E.C.: Last year when I went to Haiti, it was so bad. A lot of people they don’t have a room to stay. When I went after the earthquake, I saw people sleeping on the street. But this year when I went, Haiti has a new president. The government is starting to build houses for the poor people. I think that is very nice. So, it’s better.

I don’t know about the countryside, but where I come from in the city (Port-au-Prince) that is what was happening. The city is where the rich people live too. If you go to Port-au-Prince — an area called Pétionville, you see nice cars — the same like the U.S. Big houses. But when you go to Cité Soleil that’s when you are going to see the poor people. But if you go to Pétionville it is just like the houses we have in U.S.

S.Z.: How did the earthquake affect you?

E.C.: I lost a cousin and my little brother. My parents’ house collapsed. All the rest of my family is OK.

S.Z.: I’m so sorry. Where does your family live now? 

E.C.  The land where the house of my family was, we have still. My cousin lives there. We rebuilt the house (after the earthquake).

S.Z.: And your parents?

E.C.: My dad used to work for a radio station. He was killed by the government. My mom and my dad were both killed. That’s why the U.S. government took me and my sister.

S.Z.: I’m so sorry.

E.C.: My father was a radio journalist and that is why they got him. They didn’t like what my father was saying on the radio.

They grew up in the countryside, my mom and dad. A place called Jacmel. They came to Port-au-Prince after they married. My dad was working and both of my parents went to school in the city. My dad ended up working in the radio station. But he didn’t like the way the government treated the people — the poor people. That’s why he got in trouble.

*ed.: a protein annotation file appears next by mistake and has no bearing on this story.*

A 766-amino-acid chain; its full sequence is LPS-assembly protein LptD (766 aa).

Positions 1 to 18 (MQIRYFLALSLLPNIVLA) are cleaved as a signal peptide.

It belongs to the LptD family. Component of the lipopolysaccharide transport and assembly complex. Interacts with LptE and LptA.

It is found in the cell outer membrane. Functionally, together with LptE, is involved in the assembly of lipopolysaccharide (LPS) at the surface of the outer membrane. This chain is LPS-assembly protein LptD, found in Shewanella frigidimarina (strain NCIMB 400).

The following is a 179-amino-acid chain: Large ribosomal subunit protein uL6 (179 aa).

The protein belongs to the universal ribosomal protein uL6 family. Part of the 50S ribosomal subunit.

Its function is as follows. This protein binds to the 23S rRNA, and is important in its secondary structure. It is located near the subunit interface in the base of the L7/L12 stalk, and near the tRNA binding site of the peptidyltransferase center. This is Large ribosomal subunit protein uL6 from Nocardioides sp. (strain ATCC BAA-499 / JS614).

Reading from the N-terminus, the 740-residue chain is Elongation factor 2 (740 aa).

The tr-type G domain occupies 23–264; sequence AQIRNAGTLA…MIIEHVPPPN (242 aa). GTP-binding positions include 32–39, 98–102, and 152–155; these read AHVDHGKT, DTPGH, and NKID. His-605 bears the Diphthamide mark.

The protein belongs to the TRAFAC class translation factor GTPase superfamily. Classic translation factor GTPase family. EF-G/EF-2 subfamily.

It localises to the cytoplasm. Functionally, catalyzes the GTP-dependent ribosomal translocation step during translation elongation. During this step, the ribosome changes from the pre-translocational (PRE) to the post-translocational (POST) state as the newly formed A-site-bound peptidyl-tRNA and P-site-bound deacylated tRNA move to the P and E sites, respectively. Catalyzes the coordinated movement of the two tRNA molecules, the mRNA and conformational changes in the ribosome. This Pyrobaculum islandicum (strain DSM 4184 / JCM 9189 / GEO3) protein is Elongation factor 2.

One day in 1986, before we went to school, my mom and my dad they go to the market — Eagle Market — to get food for our family. They never came back. My dad’s car was outside the building. They were nowhere to be found. The government said they were going to give a $25,000 reward for information about my parents. And we waited and waited and waited. But we never heard anything. After a while, like in 1994, the American government said, OK, we have to take you guys out of the country because it is not safe for you.

S.Z.: How did you feel about that?

E.C.: I was kind of young. I was a singer then too. When I was in Haiti, I was a star, because I was playing in a big band. So, everybody knew me. At that point (six years after my parents died) I was so happy to come to America. I knew when I came to America, I was going to make a bunch of money singing. My dad never wanted to leave Haiti. His partner told him once, “you say too much, man.  You have to leave” My dad refused. He felt he was fighting for the poor people. “I’m not going to leave. I’m going to stay in Haiti.”